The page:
It’s 2015 and of all the alarming statistics that plague public health, very few rile me up like crimes against women. Seriously, women bring us into the world yet sexual assault, trafficking, and public health disparities seem to only be rising. You can wait for public officials, governments, and societal leaders to make change, or you can create your own movement, like Dr. Shruti Kapoor, founder of the organization, Sayfty.
The group’s mission is simple and serves as an beacon for inspiration:
“Empower and educate women to take control of their own safety without relying on others.”
Sayfty’s efforts, from hosting workshops to selling pepper-spray disguised as lipstick to hosting online campaigns with a featured, #VoiceOfTheWeek, have motivated countless individuals to take action into their own hands.
Want more examples of revolutionaries battling for women’s health?
Just read about the Brooklyn artist addressing sexual assault with street art, the CNN Hero and trafficking fighter, Anuradha Koirala, or the artists behind the “Rap Against Rape.”
I had the honor of serving as Sayfty’s #VoiceOfTheWeek and I encountered dozens of similar stories. Below are quick summaries of the ones that particularly stuck with me. Share them, love them, and go slap injustice in the face.
The “Rape Capital of the World” VS Two Rappers
Mumbai-based singers, Uppekha Jain and Pankhuri Awasthi are on a completely different level when it comes to socially-conscious music. In 3 minutes of lyrical genius, the two pioneers candidly call out corrupt lawyers and politicians, and highlight cultural hypocrisies, in an effort to “shock people into listening.”
The “Burka Avenger”
Aside from being skilled in acrobatics and defending women’s rights, the Burka Avenger is a breath of radical air in the cartoon world. The Emmy-nominated series is making headway in Pakistan, Afghanistan, and India and the main character, Jiya, was named as one of the most influential fictional characters of 2013 by Time Magazine. And she looks like she could kick the #@!$ out of Batman.
There are true “Burka Avengers” all around us, such as Afghanistan’s first female taxi driver, and their struggles are collectively parlayed into Jiya’s adventures.
Sex trafficking Victims find a Haven
Don’t even get me started. This is hands down of the most heinous industries that ever surfaced on our twisted planet. It’s a nightmare that rakes in over $30 billion in annual revenues and breeds soul-less behavior like that of ISIS, who are “selling women like chickens.”
Flip the switch and read about Anuradha Koirala, founder of Maiti Nepal and CNN 2010 Hero of the Year, who has rescued over 12,000 women and girls from sex trafficking. Check out this video summary of her work and get simultaneously inspired, heartbroken, frustrated, and motivated.
Black and White Portraits Telling a Story
“Yo Merezco Ser Respetada”, meaning “I deserve to be respected”, underlies one of the many posters, Brooklyn artist, Tatyana Fazlalizadeh, created to turn sexual assault awareness into an interactive, storytelling process. Her artistic approach, inspired by real women, is turning heads and sparking a very necessary conversation on the streets of Mexico City.
Here’s a quick glimpse ->
Females You Shouldn’t Mess with = Commandos.
Indian women, commuting on metros, are easy victims for rapists and thieves. Well, they’re tired of being complacent and are raising a fist, literally. Female commuters can now attend free self-defense workshops set up by the Central Industrial Security Force (CISF) and held at the metro stations.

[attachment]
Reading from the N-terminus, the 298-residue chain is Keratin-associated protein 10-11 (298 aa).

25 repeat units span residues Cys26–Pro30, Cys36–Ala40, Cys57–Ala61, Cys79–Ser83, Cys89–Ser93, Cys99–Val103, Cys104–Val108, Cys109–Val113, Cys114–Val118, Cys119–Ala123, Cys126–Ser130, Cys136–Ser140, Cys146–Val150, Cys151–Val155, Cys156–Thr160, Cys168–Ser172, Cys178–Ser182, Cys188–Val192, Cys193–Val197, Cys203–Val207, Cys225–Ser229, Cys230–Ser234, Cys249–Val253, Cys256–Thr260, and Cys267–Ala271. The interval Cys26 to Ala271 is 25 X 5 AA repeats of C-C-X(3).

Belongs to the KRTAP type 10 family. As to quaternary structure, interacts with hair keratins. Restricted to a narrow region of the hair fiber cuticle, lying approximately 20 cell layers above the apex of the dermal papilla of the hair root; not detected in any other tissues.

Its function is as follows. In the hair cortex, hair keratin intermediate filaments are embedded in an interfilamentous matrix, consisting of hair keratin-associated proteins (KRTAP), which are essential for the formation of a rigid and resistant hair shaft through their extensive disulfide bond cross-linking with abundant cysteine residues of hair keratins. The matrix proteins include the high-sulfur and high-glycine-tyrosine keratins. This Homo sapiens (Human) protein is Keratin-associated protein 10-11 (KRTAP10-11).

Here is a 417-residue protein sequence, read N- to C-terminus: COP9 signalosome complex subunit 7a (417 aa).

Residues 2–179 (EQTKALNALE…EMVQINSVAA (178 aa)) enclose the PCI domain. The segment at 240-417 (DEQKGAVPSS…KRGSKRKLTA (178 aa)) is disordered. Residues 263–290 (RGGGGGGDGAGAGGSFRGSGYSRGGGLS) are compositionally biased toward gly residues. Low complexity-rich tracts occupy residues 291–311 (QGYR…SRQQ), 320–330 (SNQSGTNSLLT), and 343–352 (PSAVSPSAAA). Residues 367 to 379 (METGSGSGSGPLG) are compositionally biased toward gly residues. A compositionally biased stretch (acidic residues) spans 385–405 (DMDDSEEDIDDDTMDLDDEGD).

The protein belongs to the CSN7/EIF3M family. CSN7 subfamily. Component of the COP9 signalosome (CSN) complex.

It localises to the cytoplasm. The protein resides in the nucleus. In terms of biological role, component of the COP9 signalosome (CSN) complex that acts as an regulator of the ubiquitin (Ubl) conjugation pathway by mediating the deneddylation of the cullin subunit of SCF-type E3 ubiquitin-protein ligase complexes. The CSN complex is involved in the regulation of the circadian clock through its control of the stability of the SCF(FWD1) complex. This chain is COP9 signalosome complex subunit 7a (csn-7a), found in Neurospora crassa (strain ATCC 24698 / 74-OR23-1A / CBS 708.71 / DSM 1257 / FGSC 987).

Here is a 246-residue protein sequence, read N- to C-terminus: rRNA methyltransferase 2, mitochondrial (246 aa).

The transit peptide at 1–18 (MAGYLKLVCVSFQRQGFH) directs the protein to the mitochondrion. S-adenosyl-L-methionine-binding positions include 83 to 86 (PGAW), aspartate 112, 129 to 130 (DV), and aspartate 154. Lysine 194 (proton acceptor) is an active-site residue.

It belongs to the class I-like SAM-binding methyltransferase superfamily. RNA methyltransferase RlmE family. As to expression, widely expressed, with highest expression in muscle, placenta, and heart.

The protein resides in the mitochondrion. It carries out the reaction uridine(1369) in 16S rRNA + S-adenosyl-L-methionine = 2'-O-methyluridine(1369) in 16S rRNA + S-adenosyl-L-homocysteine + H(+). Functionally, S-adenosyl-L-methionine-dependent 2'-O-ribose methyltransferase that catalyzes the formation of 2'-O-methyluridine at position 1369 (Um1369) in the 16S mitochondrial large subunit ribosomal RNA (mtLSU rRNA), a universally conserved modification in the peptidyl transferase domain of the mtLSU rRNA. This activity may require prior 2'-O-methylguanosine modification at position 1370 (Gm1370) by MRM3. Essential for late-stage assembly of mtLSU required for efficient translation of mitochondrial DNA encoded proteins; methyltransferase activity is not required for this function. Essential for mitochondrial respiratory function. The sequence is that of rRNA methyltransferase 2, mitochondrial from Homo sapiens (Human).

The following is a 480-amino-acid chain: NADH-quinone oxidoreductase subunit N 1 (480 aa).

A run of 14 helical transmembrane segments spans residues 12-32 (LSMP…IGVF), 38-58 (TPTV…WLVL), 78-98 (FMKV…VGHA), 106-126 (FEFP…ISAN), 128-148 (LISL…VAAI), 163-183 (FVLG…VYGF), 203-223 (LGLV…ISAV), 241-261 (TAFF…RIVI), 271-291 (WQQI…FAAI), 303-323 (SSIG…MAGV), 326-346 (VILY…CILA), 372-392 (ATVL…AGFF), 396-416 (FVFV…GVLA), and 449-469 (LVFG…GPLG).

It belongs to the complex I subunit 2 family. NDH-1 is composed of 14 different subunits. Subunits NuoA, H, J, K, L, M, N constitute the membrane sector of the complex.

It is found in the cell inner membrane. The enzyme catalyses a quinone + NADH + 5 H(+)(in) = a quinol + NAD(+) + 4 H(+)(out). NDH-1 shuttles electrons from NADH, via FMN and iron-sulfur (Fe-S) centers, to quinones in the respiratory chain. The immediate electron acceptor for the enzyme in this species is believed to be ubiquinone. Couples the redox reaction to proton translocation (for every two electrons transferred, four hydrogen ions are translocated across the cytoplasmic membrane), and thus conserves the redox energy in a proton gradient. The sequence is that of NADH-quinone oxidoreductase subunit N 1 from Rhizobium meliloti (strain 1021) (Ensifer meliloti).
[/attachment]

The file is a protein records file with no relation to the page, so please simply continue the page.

Led by female commandos, the courses teach women how to defend themselves with everyday items like ATM cards, bobby pins, and scarves. Good luck perverts, Indian women are ready to pull a‘Bourne Identity’ on you.
A Slum’s Life-Saving Art Gallery
One of the world’s most crowded slums, Dharavi, in Mumbai is teeming with diseases foreign to most of us, such as, leprosy, amoebiasis, poliomyelitis, and typhoid. And poor hygiene, sexually transmitted diseases, and violence only make the situation worse.
Enter the Society for Nutrition, Education and Health Action (SNEHA). The health-based NGO took a creative angle at public health and lined the slum’s alleyways with artistic PSAs such as “the immunity wall”, made out of recycled items, and colored pots that diagram how STDs spread.
College Rivals Bond Over Sexual Assault Awareness Month
Do you lose track of which month commemorates which public health issue? I definitely do. I just assume that every month is _________(insert disease) awareness month. But this April, sexual assault awareness month, saw some impressive public campaigns on US college campuses.
While I barely scratched the surface behind the global movement, you should rest assured that it’s happening. Extraordinary women are among us and should inspire us all to rise up against social injustices. Can YOU be the next avenger or CNN Hero?
About the Author
Dr. Alok Patel sincerely feels that public health messaging should shock, awe, and motivate. Dr. Patel feels that by telling honest stories and empowering people with knowledge, public health atrocities and social injustices can be confronted head on. He is an activist against the sex trafficking of minors, passionate about preventive strategies for at-risk adolescents, and led an engaging discussion as Sayfty’s #VoiceOfTheWeek in early April, 2015.
Dr. Patel is finishing his pediatric residency in Seattle, Washington and is soon joining the Department of Pediatrics at Columbia University in New York City. Check out his blog at AlokPatelMD.com and follow him on twitter/instagram @AlokPatelMD.
P.S. This blog was originally published on AlokPatelMD.com